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Opinion No Republican candidate should be able to escape the Jan. 6 hearings

Senate candidate Herschel Walker, a Republican from Georgia, speaks to members of the media in Atlanta after his primary win on May 24. (Jason Getz/AP)

Not a single Republican running for office this November should be able to escape the revelations of the House Jan. 6 committee’s investigation. As this digital ad makes clear, Republican witnesses during Monday’s hearing should have obliterated whatever doubt was left about the 2020 election results:

A number of GOP officials — including former U.S. attorney Byung J. “BJay” Pak, former Philadelphia city commissioner Al Schmidt, former Justice Department lawyers Richard Donoghue and Jeffrey Rosen, and other members of the administration, including former attorney general William P. Barr — all testified that they diligently checked out every claim of fraud no matter how “idiotic,” as Barr put it. Time and again, they found nothing. And as Rep. Zoe Lofgren (D-Calif.) pointed out, none of the conspiracy-minded “audits” found fraud, either.

There was never any real evidence behind the claim that Donald Trump won in 2020. Instead, there were crackpot conspiracy claims from Trump attorneys Rudy Giuliani and Sidney Powell and Trump adviser Peter Navarro. Giuliani had his legal license suspended because he brought election claims in court without a scintilla of evidence. Powell suffered sanctions for her frivolous lawsuits as well. Navarro was recently charged with contempt of Congress. Even if it wasn’t obvious then, the “big lie” was cooked up by Trump and cranks peddling baseless claims, each of which had been shot down.

Yet, as The Post reports, “District by district, state by state, voters in places that cast ballots through the end of May have chosen at least 108 candidates for statewide office or Congress who have repeated Trump’s lies.”

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That means a lot of Republican candidates will have to face some uncomfortable questions. Let’s start with the flock of Senate candidates spouting the “big lie.” They include Blake Masters in Arizona, Herschel Walker in Georgia, Adam Laxalt in Nevada and Mehmet Oz in Pennsylvania. The media and Democratic opponents should demand answers to questions such as:

  • Do you regret peddling a lie about elections that has since been entirely debunked?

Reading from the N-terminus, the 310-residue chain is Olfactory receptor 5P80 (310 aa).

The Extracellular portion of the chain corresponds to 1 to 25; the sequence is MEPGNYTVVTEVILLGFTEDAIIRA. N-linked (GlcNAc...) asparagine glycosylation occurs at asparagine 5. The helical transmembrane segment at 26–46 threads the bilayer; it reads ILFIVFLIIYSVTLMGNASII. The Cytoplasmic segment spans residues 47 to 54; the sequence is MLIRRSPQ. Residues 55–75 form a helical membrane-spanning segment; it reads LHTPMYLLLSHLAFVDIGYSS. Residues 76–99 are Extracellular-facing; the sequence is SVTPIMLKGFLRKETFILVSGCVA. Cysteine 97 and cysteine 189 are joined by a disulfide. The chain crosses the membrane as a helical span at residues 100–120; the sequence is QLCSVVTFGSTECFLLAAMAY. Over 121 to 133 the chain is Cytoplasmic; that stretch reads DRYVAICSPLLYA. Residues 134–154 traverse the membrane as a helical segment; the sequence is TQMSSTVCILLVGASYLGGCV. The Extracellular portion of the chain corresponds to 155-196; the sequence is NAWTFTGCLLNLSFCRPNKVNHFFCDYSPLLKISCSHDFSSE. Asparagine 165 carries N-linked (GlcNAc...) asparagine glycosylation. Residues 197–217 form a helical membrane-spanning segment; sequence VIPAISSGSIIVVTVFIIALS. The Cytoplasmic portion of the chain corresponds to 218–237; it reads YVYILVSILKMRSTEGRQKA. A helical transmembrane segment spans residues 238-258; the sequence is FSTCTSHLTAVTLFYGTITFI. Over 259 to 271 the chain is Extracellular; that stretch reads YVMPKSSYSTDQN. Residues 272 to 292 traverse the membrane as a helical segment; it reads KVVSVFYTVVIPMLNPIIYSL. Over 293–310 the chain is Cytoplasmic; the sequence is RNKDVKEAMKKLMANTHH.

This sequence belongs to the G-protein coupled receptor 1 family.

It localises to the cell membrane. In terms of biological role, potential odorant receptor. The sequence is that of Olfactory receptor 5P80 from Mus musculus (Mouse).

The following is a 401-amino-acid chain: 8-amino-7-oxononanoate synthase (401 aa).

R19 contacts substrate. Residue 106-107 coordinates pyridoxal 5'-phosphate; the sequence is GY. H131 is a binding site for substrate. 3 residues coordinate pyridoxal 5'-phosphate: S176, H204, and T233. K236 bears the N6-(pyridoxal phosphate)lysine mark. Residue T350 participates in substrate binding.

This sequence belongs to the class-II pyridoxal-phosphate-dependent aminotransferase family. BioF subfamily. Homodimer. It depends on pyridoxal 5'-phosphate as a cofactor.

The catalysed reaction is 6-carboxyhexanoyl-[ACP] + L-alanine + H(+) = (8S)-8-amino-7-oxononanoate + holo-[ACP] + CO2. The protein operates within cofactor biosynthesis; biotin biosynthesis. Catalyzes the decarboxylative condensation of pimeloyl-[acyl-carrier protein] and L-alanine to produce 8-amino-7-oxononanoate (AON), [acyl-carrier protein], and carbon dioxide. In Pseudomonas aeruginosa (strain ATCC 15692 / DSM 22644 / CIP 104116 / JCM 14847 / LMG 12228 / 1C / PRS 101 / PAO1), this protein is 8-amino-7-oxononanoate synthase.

• If no, why do you support a lie that every court and election audit has rejected and that almost everyone in the Trump White House acknowledged was nonsense?
  • If you believed the loony claims advanced by a few Trump officials, how are voters supposed to trust you with important decisions?
  • Are you a patsy for conspiracy theories? Or are you knowingly lying to the public?

These sorts of questions are especially important in races for state-level positions that oversee elections. The nonpartisan Brennan Center for Justice recently reported that in Michigan, the “disqual­i­fic­a­tion of multiple candid­ates for governor over forged peti­tion signa­tures increases the like­li­hood that one of the elec­tion deniers remain­ing in the race advances to the general elec­tion.”

In Nevada, a batch of Republican candidates for secretary of state are still peddling the “big lie.” The Brennan Center reviews a couple of these figures:

Jesse Haw (R) said Demo­crats changed voting rules to “manip­u­late the system.” Jim Marchant (R) claims his own 2020 campaign was a “victim of fraud” and has pushed local elec­tion offi­cials to move to hand-coun­ted paper ballots. Richard Scotti (R) has claimed Domin­ion voting machines change results and supports moving to paper ballots and conduct­ing partisan reviews like the discred­ited one conduc­ted in Mari­copa County, Arizona.

Each of these candidates should be asked why they believe disproven claims. And if they truly believe them, how can such gullible people hold positions of public trust?

The thorough debunking of the “big lie" might also portend trouble for incumbent Sen. Mike Lee, who tried to help Trump remain in power well after all legal claims were dismissed. In fact, just last week, in response to a question from a caller during an interview with C-SPAN’s “Washington Journal,” the Utah Republican gave a “tacit endorsement,” as the Salt Lake Tribune put it, of the conspiratorial film “2000 Mules” about the 2020 election by Trumpist filmmaker Dinesh D’Souza. “I did see the movie ‘2000 Mules,’ and that movie does raise significant questions about what might have happened in that election,” Lee said. “I think those are questions that need to be answered, and I would love to get the president’s response to it and an explanation for why certain things happened.”

Lee’s opponents should ask him:

  • Don’t you feel a little silly pushing this nonsense now?
  • Were you really duped by election fraud claims, or did you figure out, like Barr and every other sober member of the Trump team, that there was “no there there”?
  • With no evidence of fraud, were you trying to overturn the will of the voters?

On one level, this is about the GOP’s war on democracy and its refusal to accept defeat and support the peaceful transfer of power. But more fundamentally, it is about these Republicans’ willingness to lie — or be taken in by lies — if it suits their career ambitions. Democrats should mince no words: Such people should not hold public office.

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